Winter Preparedness Following the Polar Vortex

by Richard Schulte, NERC Reliability Specialist

Fall has arrived here in the US, and Winter is not far behind.  It is time to prepare for the coming cold weather, and the chance that extreme cold conditions could occur.  When we think of cold weather, we think of the Northeast, Midwest and the Plains States.  The Southern and Southwestern sections of the country have also seen extreme cold conditions.  In February 2011, Albuquerque, New Mexico had low temperatures range from +7 to -7 degrees February 2 – 6.  On February 25, 2003 temperatures in Dallas and Austin Texas did not rise above freezing.  Wherever you are located, there is a chance that a polar vortex could affect you.  Here is an excerpt from ReliabilityFirst’s Review of Winter Preparedness following the Polar Vortex:  

     “In early January 2014, the Midwest, South Central, and East Coast regions of North America experienced an extreme weather condition known as the “polar vortex.”  ReliabilityFirst Corporation (“RF”) took a number of actions following the polar vortex to understand the issues that occurred during the polar vortex and the extent to which those issues have been resolved.  In conducting this work, RF identified positive observations and best practices indicating improvements in cold-weather preparedness, along with areas where Registered Entities could still improve.  RF also took a broader look at the polar vortex and identified four themes that emerged in terms of actions to take to prepare for future similar weather conditions, and identified management practices, that, if implemented, could assist in the preparation.  The purpose of this report is to communicate these observations, best practices, areas for improvement, and themes and management practices so that we can all learn from the events during the polar vortex and improve system reliability and resiliency during extreme weather events.”   

As we prepare our facilities for the coming winter, this report has several best practices and positive observations to help keep your facility operational and maintain reliability of the electric grid.  Examples of observations and practices:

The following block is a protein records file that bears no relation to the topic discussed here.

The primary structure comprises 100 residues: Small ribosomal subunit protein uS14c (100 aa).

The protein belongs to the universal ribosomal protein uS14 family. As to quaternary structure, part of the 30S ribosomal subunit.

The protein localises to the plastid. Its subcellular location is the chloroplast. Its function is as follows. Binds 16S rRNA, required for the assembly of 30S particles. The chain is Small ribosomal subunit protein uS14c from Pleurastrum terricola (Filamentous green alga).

• Install additional freeze  protections, including heat tracing circuits, wind and cold barriers or windbreaks, enclosures, double insulation and portable heaters 
  • Generate and distribute a checklist of duties to operators 72 hours prior to an expected storm or cold weather event 
  • Pre-schedule operation of the generating facility prior to and expected storm or cold weather event 
  • Schedule an extra operator who is dedicated to monitoring any potential or realized adverse effects of cold weather conditions 

  RF goes on to say:  “It is important for entities to learn from their own good practices and from others’ good practices.  Additionally, although it is also important for entities to learn from past failures and issues and to correct those realized failure modes, it is equally important, if we are to achieve a robust reliable system, that entities contemplate possible future, yet unrealized, failure modes so as not to have to endure actual failures and issues before taking the appropriate mitigating actions.”  RF encourages entities to: 

  1. Proactively identify future possible failure modes 
  2. Contemplate likely root causes that might precipitate those failure modes; 
  3. Perform a reliability risk assessment and prioritize the high risk/high impact root causes and failure modes; 
  4. Design and implement controls to mitigate those risks; and  
  5. Periodically verify and validate the effectiveness of those controls